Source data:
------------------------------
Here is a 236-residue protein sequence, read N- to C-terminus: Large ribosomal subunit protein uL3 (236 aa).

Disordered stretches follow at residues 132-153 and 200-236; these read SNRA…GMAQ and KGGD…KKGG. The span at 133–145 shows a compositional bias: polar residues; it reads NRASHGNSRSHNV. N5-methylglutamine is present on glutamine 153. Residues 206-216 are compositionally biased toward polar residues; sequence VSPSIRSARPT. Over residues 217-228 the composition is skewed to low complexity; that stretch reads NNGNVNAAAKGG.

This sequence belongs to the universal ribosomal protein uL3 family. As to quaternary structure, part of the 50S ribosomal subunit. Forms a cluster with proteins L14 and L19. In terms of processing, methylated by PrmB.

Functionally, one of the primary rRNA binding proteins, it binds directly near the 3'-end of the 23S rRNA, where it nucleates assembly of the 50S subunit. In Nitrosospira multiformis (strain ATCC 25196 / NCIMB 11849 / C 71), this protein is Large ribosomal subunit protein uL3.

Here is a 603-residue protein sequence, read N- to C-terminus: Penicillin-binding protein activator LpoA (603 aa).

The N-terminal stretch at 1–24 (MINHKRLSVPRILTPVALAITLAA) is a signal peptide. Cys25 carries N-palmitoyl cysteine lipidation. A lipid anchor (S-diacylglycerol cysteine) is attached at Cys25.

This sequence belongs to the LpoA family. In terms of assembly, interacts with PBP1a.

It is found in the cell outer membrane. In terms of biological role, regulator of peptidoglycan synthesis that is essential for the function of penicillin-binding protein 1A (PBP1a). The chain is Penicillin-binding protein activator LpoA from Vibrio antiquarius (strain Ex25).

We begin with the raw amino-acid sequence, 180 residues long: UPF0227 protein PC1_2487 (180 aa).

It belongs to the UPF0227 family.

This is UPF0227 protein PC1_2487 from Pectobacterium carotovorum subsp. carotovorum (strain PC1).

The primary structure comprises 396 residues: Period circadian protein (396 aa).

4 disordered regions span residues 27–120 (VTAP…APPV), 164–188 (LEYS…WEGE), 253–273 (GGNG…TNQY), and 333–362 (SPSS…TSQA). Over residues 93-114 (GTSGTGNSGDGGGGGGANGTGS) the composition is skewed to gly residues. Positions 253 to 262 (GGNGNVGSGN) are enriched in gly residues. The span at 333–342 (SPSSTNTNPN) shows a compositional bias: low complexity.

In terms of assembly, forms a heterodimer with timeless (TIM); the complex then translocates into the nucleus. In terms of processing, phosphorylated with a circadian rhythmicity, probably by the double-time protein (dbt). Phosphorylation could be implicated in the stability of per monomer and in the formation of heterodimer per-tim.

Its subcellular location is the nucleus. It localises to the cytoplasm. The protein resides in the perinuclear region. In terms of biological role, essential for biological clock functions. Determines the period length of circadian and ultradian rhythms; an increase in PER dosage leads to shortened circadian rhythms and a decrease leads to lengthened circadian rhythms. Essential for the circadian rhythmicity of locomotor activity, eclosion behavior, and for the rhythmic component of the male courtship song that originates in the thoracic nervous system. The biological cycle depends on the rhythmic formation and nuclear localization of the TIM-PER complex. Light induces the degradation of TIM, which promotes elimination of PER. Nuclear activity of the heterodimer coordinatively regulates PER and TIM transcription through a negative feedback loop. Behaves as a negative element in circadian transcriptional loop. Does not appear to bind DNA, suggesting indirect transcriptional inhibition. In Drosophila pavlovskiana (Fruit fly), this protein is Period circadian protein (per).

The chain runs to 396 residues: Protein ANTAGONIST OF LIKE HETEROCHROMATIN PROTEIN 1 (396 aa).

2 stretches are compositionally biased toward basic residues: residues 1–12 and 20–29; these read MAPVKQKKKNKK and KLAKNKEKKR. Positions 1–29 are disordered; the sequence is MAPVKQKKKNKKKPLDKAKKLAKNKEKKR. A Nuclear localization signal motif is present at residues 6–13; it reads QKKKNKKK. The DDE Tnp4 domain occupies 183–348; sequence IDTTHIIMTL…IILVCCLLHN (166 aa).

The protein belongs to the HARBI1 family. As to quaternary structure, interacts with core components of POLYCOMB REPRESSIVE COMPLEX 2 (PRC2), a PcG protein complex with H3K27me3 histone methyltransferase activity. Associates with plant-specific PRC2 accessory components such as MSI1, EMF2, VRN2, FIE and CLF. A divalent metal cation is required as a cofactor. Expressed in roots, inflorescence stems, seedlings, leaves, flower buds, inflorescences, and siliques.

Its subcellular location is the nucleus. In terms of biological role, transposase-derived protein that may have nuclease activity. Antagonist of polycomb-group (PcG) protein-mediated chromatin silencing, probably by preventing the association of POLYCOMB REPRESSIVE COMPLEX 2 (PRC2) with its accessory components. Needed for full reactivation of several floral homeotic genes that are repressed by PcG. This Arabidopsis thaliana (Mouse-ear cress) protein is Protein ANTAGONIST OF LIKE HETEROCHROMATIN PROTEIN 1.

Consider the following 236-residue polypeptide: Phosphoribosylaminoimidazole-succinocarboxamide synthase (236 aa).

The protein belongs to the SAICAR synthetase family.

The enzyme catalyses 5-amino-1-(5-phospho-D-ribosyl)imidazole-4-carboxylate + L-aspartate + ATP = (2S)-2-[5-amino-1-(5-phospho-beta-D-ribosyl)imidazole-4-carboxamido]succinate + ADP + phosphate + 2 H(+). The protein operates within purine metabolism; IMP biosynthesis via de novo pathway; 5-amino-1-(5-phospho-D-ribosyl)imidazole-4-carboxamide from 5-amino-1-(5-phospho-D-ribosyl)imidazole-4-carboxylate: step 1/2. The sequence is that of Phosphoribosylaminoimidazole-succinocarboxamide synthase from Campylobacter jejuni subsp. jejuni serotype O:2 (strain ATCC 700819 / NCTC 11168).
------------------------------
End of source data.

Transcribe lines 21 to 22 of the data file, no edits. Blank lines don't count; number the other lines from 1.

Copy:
The protein belongs to the SAICAR synthetase family.

The enzyme catalyses 5-amino-1-(5-phospho-D-ribosyl)imidazole-4-carboxylate + L-aspartate + ATP = (2S)-2-[5-amino-1-(5-phospho-beta-D-ribosyl)imidazole-4-carboxamido]succinate + ADP + phosphate + 2 H(+). The protein operates within purine metabolism; IMP biosynthesis via de novo pathway; 5-amino-1-(5-phospho-D-ribosyl)imidazole-4-carboxamide from 5-amino-1-(5-phospho-D-ribosyl)imidazole-4-carboxylate: step 1/2. The sequence is that of Phosphoribosylaminoimidazole-succinocarboxamide synthase from Campylobacter jejuni subsp. jejuni serotype O:2 (strain ATCC 700819 / NCTC 11168).